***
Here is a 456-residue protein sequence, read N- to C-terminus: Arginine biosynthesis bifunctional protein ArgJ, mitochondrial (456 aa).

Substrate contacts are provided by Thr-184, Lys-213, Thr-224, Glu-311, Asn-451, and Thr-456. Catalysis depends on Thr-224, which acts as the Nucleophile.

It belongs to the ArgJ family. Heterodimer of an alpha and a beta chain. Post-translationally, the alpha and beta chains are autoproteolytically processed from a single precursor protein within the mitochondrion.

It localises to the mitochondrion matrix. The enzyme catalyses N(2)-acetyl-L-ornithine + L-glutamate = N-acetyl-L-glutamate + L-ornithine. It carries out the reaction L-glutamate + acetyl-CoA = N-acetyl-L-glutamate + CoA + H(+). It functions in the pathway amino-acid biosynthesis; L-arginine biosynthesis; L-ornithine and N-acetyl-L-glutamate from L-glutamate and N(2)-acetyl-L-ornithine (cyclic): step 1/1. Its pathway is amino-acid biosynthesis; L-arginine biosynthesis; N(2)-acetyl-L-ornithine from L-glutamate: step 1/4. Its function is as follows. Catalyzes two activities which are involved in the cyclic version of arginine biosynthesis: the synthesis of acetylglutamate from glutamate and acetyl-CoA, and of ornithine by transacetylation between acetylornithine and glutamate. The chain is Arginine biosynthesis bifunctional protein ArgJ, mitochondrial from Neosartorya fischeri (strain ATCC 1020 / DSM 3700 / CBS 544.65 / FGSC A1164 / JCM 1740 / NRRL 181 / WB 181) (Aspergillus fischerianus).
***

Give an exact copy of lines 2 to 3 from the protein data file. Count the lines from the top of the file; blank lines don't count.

Substrate contacts are provided by Thr-184, Lys-213, Thr-224, Glu-311, Asn-451, and Thr-456. Catalysis depends on Thr-224, which acts as the Nucleophile.

It belongs to the ArgJ family. Heterodimer of an alpha and a beta chain. Post-translationally, the alpha and beta chains are autoproteolytically processed from a single precursor protein within the mitochondrion.